10 Tips To Prevent Caregiver Burnout

According to an AARP report, nearly 48 million Americans are caregivers for an adult family member or friend. If you count yourself among the nation’s caregivers, you know the experience can be incredibly rewarding. It can also be stressful, especially if your loved one has dementia or needs around-the-clock care. Unfortunately, the strain can exhaust even the most committed of caregivers, leading to caregiver burnout.

Signs of Caregiver Burnout

When caregivers don’t get the help they need, or when they try to do more than they’re able, they can enter a state of physical, emotional and mental exhaustion, also known as caregiver burnout. You may be so focused on your responsibilities that you don’t notice the shift in how you’re feeling at first—in fact, family and friends may recognize the changes before you do. But certain symptoms can alert you that it’s time to devote some attention to your own well-being as well as your loved one’s. Here’s what to watch for:

If you’re experiencing any of these signs, ask for help. Talk with someone you trust about how you feel. And reach out to caregiver support groups at your local church, community center, government agencies such as Eldercare or the Alzheimer’s Association.

10 Tips Help Caregivers Avoid Burnout

Follow our tips to help you cope with the challenges of caregiving, find more balance in your life, and prevent caregiver burnout.

1. Educate Yourself

The more you know about your loved one’s condition, the better you’ll be able to care for them. Ask health professionals as many questions as you need to during appointments. Make use of educational resources available through the Alzheimer’s Association or other national organizations.

2. Set Reasonable Expectations

It’s important to manage your expectations regarding your caregiving role. Recognize that there are no perfect caregivers, and there will naturally be limits to the amount of time and energy you can devote to your loved one’s care.
Notice if you expect your efforts to have a positive effect on your loved one. In reality, there will be good days and bad days, and some days you may feel underappreciated or taken for granted. If so, remind yourself that it’s the condition—not your loved one—that’s to blame.

3. Establish a Support System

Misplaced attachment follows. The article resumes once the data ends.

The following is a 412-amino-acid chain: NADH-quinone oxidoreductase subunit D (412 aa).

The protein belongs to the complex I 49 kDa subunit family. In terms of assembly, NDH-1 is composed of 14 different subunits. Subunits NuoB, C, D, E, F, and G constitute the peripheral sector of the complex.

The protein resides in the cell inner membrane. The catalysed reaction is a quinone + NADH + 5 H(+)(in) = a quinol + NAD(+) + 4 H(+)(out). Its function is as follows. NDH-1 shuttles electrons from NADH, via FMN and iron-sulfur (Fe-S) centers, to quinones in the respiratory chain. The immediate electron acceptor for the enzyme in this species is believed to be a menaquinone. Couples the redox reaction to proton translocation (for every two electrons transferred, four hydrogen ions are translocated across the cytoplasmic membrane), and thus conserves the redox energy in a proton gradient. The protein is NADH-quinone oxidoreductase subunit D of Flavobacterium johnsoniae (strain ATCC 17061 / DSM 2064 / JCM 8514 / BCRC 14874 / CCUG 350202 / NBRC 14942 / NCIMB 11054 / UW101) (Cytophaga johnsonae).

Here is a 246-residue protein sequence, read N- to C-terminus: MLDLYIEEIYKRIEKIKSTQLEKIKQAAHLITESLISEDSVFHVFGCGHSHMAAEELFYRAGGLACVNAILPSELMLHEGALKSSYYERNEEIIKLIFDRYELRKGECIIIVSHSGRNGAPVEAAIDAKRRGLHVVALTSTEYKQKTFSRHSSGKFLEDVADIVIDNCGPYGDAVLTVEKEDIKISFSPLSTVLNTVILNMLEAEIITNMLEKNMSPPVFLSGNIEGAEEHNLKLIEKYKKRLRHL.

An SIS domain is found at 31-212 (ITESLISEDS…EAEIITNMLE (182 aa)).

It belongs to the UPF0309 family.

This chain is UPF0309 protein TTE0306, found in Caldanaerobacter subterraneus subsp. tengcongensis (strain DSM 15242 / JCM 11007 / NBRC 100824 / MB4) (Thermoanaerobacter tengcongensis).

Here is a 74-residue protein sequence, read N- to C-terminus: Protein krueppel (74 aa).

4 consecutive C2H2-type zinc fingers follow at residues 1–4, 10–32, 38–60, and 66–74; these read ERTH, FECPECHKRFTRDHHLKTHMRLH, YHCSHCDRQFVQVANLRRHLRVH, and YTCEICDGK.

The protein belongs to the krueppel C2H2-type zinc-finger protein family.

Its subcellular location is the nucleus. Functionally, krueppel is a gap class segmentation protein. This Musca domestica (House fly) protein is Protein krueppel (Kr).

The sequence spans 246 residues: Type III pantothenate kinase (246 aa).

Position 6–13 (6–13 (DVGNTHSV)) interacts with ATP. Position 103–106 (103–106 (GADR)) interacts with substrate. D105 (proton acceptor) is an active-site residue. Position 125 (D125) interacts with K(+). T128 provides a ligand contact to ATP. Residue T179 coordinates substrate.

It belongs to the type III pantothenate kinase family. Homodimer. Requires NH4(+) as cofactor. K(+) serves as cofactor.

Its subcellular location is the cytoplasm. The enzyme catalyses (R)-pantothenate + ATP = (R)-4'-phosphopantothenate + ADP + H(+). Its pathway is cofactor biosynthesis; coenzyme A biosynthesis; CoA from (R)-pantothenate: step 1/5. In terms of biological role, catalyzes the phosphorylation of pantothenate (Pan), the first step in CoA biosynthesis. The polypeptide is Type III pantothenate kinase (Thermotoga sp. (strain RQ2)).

While you may be the primary caregiver for your loved one, make sure you have a team to help support you. Finding people you can cry to and laugh with can help you cope with the everyday stress that comes with this tough job. Join a caregiver support group where you can share your experiences, reduce feelings of isolation, and locate helpful resources.

4. Ask for — and Accept — Help

The best way to avoid burnout is to ask for help and accept it when offered. Try to get as many family members involved as possible. Friends often want to help, but don’t know what you need or how you’re feeling. Keep a list of tasks you’d like help with, especially the ones you find most challenging. That way, when a friend asks how they can help, you’ll have a specific suggestion, such as picking up groceries or sitting with your loved one while you run errands.

5. Set Aside Time for Yourself

It’s easy to get so caught up in your loved one’s needs that you forget about your own. But setting aside time to relax and recharge, even if it’s just an hour or two, will help prevent exhaustion.
At the same time, be easy on yourself. If you’re adding self-care to an already overwhelming to-do list, you may feel even more stressed out. Remind yourself that even 5 minutes of mindful breathing or laughing over a funny video can be restorative.

6. Practice Healthy Living

Taking care of your health isn’t a luxury; it’s a necessity for caregivers. You’re much more capable of helping others when you eat a healthy diet, exercise regularly, and get enough sleep.
Being social is an important part of healthy living, too. Spending time with friends can help sustain you and keep you positive. Simply sharing what you’re going through can be cathartic. If you can get out of the house, great. But if it’s difficult to leave, invite friends over for coffee or dinner.

7. Develop New Tools for Coping

Caregiving can be an emotional roller coaster. If possible, talk with a professional. Most therapists, social workers, and clergy members are trained to counsel individuals dealing with a wide range of physical and emotional issues.
Also strive to develop an active coping strategy: When problems arise, face them by drawing upon your internal resources—your ability to gather necessary information, reach out for help, change your routine. Active coping helps you overcome a sense of powerlessness and supports your resilience.

8. Become a List-Maker

The simple habit of creating a daily to-do list can have surprising benefits:

9. Allow for Caregiving Holidays

Take some time away. You’ll be a better caregiver to your loved one if you do so. Enlist friends and family to help so you can take a break. Or look for respite care at a senior living community.

10. Research Your Options for Full-Time Care

Acknowledge that there may come a time when your family member will need more services and care than you can provide at home. In a Memory Care community, your loved one will receive round-the-clock support in a safe, calming environment, with care partners trained to manage dementia symptoms in a kind, compassionate manner.